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Monday, June 17, 2024

Blue light from cell phones may speed up male puberty finds study

A study conducted on mice in The Hague, Netherlands, found that blue light from cell phones and tablets may speed up  male puberty. This study at the 61st Annual European Society for Paediatric Endocrinology Meeting in The Hague, the Netherlands, examines how environmental influences like screen time affect early puberty and testicular development. These findings could lead to child health prevention.

Genetics, brain injuries or tumours, thyroid, adrenal, or sex gland abnormalities, or no known cause can induce early puberty in children. Early puberty in girls and boys has increased, especially during the COVID-19 epidemic. The increased use of blue light-emitting devices is under review, although its effects on youngsters are unclear.

Turkish researchers from Ankara Bilkent City Hospital and Gazi University put 18 male 21-day-old rats into three groups for the study. These groups received a conventional light cycle, six hours of blue light, or 12 hours of blue light. Male rats exposed to blue light showed early puberty. These rats had reduced sperm development and damaged testicular tissue, and their exposure duration coincided with puberty onset.

Ankara Bilkent City Hospital main researcher Dr. Aylin Kilinc Ugurlu said, “For the first time, we found a direct relationship between blue light exposure and early puberty in male rats.” This work expands on prior research on female rats that found comparable results, revealing how blue light may affect puberty in both genders.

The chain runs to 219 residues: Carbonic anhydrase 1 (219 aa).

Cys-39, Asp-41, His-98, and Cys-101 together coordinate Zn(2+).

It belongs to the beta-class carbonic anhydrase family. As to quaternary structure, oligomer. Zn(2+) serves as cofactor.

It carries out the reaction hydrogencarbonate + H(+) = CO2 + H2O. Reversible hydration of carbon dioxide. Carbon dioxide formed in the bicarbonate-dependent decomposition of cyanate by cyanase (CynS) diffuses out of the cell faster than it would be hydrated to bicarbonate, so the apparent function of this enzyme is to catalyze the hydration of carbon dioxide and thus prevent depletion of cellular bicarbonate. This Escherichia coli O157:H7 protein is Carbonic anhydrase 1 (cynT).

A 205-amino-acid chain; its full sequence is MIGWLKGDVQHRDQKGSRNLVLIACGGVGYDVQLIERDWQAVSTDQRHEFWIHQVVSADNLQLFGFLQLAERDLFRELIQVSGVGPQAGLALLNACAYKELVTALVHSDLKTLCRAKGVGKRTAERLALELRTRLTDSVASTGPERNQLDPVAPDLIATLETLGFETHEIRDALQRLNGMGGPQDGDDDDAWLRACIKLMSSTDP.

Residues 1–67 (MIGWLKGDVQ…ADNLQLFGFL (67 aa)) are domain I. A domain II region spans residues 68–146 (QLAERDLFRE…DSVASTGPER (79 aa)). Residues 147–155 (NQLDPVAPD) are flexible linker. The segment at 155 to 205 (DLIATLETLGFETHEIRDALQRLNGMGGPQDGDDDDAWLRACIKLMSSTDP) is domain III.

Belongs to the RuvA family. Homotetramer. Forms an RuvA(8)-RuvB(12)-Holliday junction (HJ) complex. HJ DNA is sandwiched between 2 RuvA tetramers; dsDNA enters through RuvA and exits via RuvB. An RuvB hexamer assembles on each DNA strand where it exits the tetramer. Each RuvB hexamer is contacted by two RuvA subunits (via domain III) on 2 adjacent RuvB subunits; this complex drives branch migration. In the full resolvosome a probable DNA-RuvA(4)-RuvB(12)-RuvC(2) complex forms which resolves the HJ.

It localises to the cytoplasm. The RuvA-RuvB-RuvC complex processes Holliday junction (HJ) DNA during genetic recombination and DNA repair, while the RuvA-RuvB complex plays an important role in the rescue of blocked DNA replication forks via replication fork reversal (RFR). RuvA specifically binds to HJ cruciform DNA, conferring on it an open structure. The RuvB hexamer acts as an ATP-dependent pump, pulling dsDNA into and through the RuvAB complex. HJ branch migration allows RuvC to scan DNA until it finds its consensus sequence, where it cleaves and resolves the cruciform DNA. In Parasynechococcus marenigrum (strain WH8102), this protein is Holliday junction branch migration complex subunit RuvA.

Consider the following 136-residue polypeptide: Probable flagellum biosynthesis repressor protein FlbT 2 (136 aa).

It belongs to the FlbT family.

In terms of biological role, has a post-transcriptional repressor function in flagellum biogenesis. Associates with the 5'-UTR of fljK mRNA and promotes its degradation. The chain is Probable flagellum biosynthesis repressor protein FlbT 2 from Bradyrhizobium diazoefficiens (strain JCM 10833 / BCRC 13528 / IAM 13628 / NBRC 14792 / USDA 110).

The findings show that blue light exposure may cause early puberty, but additional research is needed to confirm this. Ugurlu said, “This is a rat study, so I cannot apply the results to humans. However, we provide an experimental foundation to study the health effects of modern society’s rising screen time.”

The next step will examine how blue light affects adult rats before puberty. This ongoing study seeks to illuminate the health risks of excessive screen time in our digital age.

Conclusion:-

A study at the 61st Annual European Society for Paediatric Endocrinology Meeting in The Hague, the Netherlands, found that blue light from cell phones and tablets may accelerate male puberty. The research, conducted by Turkish researchers from Ankara Bilkent City Hospital and Gazi University, found that male rats exposed to blue light showed early puberty, reduced sperm development, and damaged testicular tissue. The study, which expands on previous research on female rats, reveals how blue light may affect puberty in both genders. However, the findings are experimental and cannot be applied to humans. The next step will be to examine how blue light affects adult rats before puberty, providing an experimental foundation for studying the health risks of excessive screen time in our digital age.

Taushif Patel

Taushif Patel is a Author and Entrepreneur with 20 years of media industry experience. He is the co-founder of Target Media and publisher of INSPIRING LEADERS Magazine, Director of Times Applaud Pvt. Ltd.

Taushif Patelhttps://taushifpatel.com
Taushif Patel is a Author and Entrepreneur with 20 years of media industry experience. He is the co-founder of Target Media and publisher of INSPIRING LEADERS Magazine, Director of Times Applaud Pvt. Ltd.

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